For Julian and Rhona, they have endured enormous pressure and sleepless nights since 2014.

“Until you’ve been there, you probably don’t realise how terrifying it is,” says Julian. “You ask yourself, what if I lost everything? How would I start again? We put so much effort into Jules B the first time. Do we have the energy to do it again?”

Julian admits that he was far too trusting of his bookkeeper and his willingness to delegate financial matters this to others unchecked that ultimately lead to the company’s near destruction, but maintains that he has learnt his lesson.

There have since been dramatic changes to the culture and processes at Jules B, ensuring a similar episode never happens again.

Julian explains: “We have introduced more visibility and structure into the company’s finances as well as better reporting, with the EPOS system now providing very detailed levels of reporting, allowing us to make informed decisions about what we buy and how much we buy.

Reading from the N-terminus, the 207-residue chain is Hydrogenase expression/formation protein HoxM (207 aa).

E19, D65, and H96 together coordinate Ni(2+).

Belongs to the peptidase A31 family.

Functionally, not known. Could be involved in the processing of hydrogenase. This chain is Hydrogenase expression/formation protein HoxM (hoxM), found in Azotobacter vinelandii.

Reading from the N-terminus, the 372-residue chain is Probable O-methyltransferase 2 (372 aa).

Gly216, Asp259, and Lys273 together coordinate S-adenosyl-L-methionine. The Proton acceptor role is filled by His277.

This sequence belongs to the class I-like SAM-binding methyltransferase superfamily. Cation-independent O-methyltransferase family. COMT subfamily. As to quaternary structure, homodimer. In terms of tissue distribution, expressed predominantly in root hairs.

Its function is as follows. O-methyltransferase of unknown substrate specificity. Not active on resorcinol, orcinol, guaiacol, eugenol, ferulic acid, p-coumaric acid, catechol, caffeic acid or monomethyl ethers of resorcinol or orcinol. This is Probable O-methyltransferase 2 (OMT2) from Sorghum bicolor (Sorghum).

“In addition, we also have much better communication throughout the company and hold regular board meetings with key personnel.”

Julian continues: “The past two years also forced us to cut our overheads, which wasn’t very pleasant at the time but, actually, we are now working much more efficiently.”

So what advice would Julian give other business owners?

“Get your financial house in order. Make sure your bookkeeping is water tight. You can’t make any decisions about the business unless you’re getting the right financial information.”

The team at Jules B can now focus on future growth, while maintaining the high standards of service and choice fashion labels that have built the brand’s reputation over the past three decades.

Pulling the business back from the brink has also had a profound impact on Julian.

“Personally, I’ve never felt so strong or more confident than I’m feeling now, having been through what we have.

“I know it’s a cliché,” he adds, “but it really is true: what doesn’t kill you makes you stronger.”

Julian concludes: “There is now much greater financial discipline, structure and stability within Jules B and with that in place, we can proudly look to the future.”

Jules B